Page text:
kitchen is a uniquely individual task. Sure, trends and aesthetics come into play, but you also want to make sure that the hub of your home functions in a way that’s best for your family and cooking style. When it comes to selecting a kitchen (or bathroom!) countertop material that is known for both durability and design appeal, no choice ranks higher than white quartz.
Beloved for their versatility and functionality, white quartz countertops (also referred to as engineered quartz) are a timeless way to level up the look of kitchens big and small. Unlike marble and soapstone—which are derived entirely from quarries in nature—white quartz is an engineered stone that combines natural ground quartz (about 90 percent of the product) with resins, pigments, and crushed waste stone (like remnants of marble or granite). The end result is a stunning and sleek surface that has all the appeal of natural stone but boasts added benefits, like a nonporous composition that makes it practically impervious to scratches, dents, bacteria, and stains (aka no more fearing your favorite glass of red will leave a lasting impression in your kitchen).
A word of warning though: The very resins that make white quartz countertops so nonporous and durable alsomake them sensitive to heat. Translation: Unless you want heat rings on your countertop, always use a trivet!
While white quartz countertops have gained popularity over the past ten years thanks in large part to innovative design leaps, the actual material creation process is nothing new. The development of white quartz surfaces can be traced back to the 1970s when Italian company Breton patented the original combination of quartz and resin—a formulation and patent most modern companies still rely on today. These days, big-name players in the white quartz game (think: brands like Cambria, Caesarstone, MSI, Silestone, and more) are constantly iterating on designs and patterns, incorporating veining and details that make white quartz countertops practically indistinguishable from their pricier natural stone competitors to the untrained eye.
There are many perks to choosing white quartz countertops, chief among them the material’s timeless aesthetic appeal. From all-white kitchens (complete with cloud-like countertops) to dramatic veining that immediately draws the eye, there is an engineered quartz countertop style to suit every interior. Plus, because samples of these manmade countertops are so easy to acquire (and see in person), designers and homeowners alike can easily try out different white quartz countertop samples in their existing space until they land on the perfect style.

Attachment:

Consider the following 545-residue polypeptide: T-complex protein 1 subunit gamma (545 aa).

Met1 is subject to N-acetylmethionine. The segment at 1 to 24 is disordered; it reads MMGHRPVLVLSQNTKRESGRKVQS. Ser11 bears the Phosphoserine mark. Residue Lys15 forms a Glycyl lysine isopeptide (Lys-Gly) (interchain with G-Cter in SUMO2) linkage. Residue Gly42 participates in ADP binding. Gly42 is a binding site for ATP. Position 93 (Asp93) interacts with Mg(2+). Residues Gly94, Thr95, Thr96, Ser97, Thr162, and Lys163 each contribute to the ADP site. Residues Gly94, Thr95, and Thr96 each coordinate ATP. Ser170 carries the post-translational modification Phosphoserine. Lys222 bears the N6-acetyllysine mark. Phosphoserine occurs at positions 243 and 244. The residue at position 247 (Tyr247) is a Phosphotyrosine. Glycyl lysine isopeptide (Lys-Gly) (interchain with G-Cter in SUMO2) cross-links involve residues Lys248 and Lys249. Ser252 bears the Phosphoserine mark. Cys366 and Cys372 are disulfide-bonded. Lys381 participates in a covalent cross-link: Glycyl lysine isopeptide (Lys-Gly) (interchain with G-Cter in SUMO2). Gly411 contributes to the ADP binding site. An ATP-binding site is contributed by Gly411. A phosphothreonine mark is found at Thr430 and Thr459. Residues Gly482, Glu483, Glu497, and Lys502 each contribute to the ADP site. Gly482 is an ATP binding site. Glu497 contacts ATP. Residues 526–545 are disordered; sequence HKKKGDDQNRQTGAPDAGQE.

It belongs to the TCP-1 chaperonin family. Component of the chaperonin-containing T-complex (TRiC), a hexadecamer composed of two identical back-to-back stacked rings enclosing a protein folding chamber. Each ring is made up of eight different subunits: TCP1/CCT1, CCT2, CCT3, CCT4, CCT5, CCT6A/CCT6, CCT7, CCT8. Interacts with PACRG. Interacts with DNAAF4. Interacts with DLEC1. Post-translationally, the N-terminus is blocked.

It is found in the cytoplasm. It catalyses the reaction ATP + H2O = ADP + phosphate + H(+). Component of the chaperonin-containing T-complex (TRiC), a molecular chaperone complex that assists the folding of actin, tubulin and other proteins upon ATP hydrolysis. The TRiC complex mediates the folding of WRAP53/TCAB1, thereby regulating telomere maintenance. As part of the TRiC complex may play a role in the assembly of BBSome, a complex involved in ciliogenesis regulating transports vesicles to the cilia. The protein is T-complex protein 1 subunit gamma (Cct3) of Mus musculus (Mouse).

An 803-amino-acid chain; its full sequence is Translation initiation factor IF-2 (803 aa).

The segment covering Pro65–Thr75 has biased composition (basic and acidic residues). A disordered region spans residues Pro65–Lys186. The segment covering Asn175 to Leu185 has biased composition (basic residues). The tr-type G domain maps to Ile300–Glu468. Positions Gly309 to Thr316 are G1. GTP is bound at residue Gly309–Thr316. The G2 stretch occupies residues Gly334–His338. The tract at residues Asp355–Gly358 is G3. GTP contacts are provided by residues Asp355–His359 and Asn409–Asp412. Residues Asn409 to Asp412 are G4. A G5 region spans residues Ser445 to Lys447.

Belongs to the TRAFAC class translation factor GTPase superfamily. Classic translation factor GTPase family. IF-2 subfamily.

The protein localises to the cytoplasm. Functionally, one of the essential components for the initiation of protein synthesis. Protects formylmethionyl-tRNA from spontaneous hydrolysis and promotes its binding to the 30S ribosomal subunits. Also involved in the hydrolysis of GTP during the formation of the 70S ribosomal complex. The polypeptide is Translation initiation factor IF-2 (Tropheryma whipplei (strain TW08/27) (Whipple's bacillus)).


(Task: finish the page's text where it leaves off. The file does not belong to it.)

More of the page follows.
Like natural stone options, white quartz countertops come with a lot of design flexibility and room for customization. The surface can be left polished—which is the typical factory standard—or be honed or leathered to acquire a more matte, natural look. Different countertop thicknesses are also available, though they’re more standardized (often ranging from 1 cm. to 3 cm.) than with traditional stone slabs. Another big perk? The uniformity of the pattern. While many white quartz countertops incorporate the look of veining, these details are standardized from slab to slab, making it easier for designs and fabricators to line up the patterns for a dramatic effect when incorporating high-end design details like a matchbook backsplash or waterfall island.
When it comes to choosing the right white quartz countertop for your kitchen, there are a few factors you’ll want to consider. First and foremost, know that all whites are not made equal. What reads as cloud-like in a showroom may look downright yellow in your own kitchen, so it’s always a good idea to take home as many samples as you can, testing each alongside whatever finishes you’ve already chosen for your space (paint, flooring, cabinets, hardware) and observing their appearance throughout the day. If you’re considering a white quartz countertop with lots of veining or details, try going to a showroom that has the design either as a full slab or installed into a sample kitchen—oftentimes, veining can be hard to gauge off a tiny sample, and you may end up disliking a colorway once you see it larger-scale.
Last—but certainly not least—pricing comes into play. Engineered quartz countertops have gained a reputation as an affordable alternative for homeowners and designers looking for stone-like appeal, and while that’s not necessarily untrue, pricing for white quartz countertops can vary. In general, expect to pay anywhere from $50 to $200 per square foot.
Whether you’re revamping your existing kitchen or building your dream home from scratch, white quartz countertops offer up a combination of style and stability that is simply unmatched.